Google announced their deal to buy Waze – reportedly for $1.1 billion. Many have in the industry have credited Kurt and his team’s early work, covered in patents 7,628,704 and its extension 8,070,608, as having laid the foundation for platforms like Waze to collect spatial data.
“One of the lead inventors named on the patent, Kurt Uhlir, ran Navteq’s skunkworks for years, along with board-level projects. His patents are used for a number of video games including Flight Simulator X from Microsoft (going back to the gaming element of these patents).”
— TechCrunch (@TechCrunch) June 14, 2013
Originally published by Sideqik
Have you heard about Google’s newest acquisition?
Our Co-Founder and CEO, Kurt Uhlir is the lead inventor named on the patent at the center of the discussion.
Google has had its eye on Waze, an interactive navigation app, less because of the millions of users of their application and more because of their technology that activates users to collect spatial data. Google currently spends tens of millions of $$$ per year to collect their own map data for Google Maps; many industry experts believe this acquisition will save Google a substantial portion of the current map building costs.
Kurt invented and developed fundamental industry technology which was part of Nokia’s $8.1 billion acquisition of NAVTEQ. Navteq and Nokia have continued to invest and grow in this space, as seen in their $175 million acquisition of traffic.com and Trapster (which had 18 million downloads by January 2013).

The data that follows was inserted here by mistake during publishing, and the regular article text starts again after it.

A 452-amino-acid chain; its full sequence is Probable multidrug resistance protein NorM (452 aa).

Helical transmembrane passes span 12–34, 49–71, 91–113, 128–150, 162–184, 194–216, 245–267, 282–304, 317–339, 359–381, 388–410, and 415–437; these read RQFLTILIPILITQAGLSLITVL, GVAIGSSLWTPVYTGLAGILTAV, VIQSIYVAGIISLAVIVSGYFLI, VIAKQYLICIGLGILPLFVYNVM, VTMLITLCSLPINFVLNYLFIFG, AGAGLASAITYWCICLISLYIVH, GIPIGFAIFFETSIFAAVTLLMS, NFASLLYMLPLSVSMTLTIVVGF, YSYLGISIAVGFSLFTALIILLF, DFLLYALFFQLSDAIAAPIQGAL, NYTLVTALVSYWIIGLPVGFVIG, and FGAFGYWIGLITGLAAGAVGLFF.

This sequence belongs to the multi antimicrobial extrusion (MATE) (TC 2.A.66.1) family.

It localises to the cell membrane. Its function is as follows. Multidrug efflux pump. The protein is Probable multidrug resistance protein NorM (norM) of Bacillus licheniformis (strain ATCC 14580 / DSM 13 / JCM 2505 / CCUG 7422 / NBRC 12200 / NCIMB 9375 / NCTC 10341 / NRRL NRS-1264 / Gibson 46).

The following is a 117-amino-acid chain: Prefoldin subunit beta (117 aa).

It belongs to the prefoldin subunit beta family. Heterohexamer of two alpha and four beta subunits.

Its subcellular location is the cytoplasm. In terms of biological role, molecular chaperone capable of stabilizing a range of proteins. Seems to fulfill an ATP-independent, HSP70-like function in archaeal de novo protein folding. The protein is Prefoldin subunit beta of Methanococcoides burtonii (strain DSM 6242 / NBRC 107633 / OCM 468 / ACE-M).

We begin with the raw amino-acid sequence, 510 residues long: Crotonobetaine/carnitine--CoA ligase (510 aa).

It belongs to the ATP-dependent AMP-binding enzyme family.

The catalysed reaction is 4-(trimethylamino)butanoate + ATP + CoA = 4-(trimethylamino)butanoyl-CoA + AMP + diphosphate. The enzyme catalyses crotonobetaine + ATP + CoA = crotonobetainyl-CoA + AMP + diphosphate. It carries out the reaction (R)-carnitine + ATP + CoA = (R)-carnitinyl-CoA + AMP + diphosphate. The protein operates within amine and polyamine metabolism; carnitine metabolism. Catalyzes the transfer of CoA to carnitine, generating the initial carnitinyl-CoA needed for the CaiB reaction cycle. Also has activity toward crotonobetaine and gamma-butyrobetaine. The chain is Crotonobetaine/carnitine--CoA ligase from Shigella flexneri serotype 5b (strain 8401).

“One of the lead inventors named on the patent, Kurt Uhlir, ran Navteq’s skunkworks for years, along with board-level projects. His patents are used for a number of video games including Flight Simulator X from Microsoft (going back to the gaming element of these patents).” – according to TechCrunch article on Kurt’s inventions and the Waze acquisition.
When working as the head of Navteq’s skunkworks–the groups which directed innovation–Kurt patented technology that collects user location information during game play.
The companies using Kurt’s technology include Foursquare, Garmin, and Facebook. It is even used in games like Microsoft’s Flight Simulator.